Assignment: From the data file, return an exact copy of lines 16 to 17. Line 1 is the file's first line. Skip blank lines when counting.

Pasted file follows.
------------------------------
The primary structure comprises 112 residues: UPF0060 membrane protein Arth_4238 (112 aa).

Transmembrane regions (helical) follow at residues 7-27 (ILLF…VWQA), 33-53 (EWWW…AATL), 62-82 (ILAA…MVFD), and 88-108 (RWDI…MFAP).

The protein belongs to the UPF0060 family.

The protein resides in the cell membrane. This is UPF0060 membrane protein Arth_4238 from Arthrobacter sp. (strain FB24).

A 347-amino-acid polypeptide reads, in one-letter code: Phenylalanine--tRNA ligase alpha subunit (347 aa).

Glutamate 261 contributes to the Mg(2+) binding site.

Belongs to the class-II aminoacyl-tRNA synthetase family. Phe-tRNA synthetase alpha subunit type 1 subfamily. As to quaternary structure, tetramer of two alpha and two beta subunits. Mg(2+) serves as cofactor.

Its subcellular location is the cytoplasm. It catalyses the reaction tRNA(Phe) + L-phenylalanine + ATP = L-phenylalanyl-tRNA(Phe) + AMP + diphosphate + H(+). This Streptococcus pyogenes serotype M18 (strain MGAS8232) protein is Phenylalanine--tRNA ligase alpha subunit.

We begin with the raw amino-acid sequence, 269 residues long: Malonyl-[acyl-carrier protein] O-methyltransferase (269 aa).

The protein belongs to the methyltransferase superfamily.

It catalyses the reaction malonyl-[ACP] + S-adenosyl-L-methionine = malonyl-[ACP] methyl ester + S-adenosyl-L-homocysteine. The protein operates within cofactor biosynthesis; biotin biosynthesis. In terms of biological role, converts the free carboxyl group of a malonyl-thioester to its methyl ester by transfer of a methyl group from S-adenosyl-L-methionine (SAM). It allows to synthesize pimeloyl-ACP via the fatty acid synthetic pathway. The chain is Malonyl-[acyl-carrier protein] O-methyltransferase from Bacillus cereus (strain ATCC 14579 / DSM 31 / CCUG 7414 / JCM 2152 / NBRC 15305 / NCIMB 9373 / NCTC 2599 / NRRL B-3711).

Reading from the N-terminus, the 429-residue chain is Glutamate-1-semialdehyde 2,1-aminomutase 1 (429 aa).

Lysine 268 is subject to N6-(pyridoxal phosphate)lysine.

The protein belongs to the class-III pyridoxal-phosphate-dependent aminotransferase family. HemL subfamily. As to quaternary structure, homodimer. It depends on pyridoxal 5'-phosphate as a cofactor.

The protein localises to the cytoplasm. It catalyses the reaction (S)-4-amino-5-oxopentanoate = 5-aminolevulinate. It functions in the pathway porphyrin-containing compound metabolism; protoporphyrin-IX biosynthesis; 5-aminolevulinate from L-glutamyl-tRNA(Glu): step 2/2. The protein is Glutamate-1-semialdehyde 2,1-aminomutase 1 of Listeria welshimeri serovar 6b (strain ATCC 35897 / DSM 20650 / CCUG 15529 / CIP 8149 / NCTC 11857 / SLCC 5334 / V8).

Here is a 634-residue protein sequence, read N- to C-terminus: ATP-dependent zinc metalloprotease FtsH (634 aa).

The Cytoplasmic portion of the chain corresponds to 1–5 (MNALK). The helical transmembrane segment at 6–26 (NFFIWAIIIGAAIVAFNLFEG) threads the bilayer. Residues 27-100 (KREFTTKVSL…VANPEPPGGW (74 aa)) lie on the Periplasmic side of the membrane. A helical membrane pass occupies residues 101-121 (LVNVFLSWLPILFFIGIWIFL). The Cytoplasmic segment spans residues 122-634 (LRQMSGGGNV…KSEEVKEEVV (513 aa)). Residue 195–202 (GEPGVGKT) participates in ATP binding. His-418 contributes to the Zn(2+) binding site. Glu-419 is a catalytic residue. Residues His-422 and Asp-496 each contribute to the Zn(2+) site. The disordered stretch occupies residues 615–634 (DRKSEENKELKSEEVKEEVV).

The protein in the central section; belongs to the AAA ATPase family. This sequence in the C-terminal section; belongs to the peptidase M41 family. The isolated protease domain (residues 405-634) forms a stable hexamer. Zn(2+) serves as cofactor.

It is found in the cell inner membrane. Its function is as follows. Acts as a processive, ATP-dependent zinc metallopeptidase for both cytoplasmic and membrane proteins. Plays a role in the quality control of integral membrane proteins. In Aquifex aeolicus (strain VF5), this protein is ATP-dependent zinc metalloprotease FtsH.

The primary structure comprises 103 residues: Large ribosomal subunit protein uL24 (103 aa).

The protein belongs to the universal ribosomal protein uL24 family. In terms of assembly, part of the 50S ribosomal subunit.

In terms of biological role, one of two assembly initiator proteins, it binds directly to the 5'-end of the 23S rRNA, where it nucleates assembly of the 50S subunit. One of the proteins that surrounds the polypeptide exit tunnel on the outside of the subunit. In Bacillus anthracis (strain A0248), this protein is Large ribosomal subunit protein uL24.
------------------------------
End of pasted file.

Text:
Here is a 634-residue protein sequence, read N- to C-terminus: ATP-dependent zinc metalloprotease FtsH (634 aa).

The Cytoplasmic portion of the chain corresponds to 1–5 (MNALK). The helical transmembrane segment at 6–26 (NFFIWAIIIGAAIVAFNLFEG) threads the bilayer. Residues 27-100 (KREFTTKVSL…VANPEPPGGW (74 aa)) lie on the Periplasmic side of the membrane. A helical membrane pass occupies residues 101-121 (LVNVFLSWLPILFFIGIWIFL). The Cytoplasmic segment spans residues 122-634 (LRQMSGGGNV…KSEEVKEEVV (513 aa)). Residue 195–202 (GEPGVGKT) participates in ATP binding. His-418 contributes to the Zn(2+) binding site. Glu-419 is a catalytic residue. Residues His-422 and Asp-496 each contribute to the Zn(2+) site. The disordered stretch occupies residues 615–634 (DRKSEENKELKSEEVKEEVV).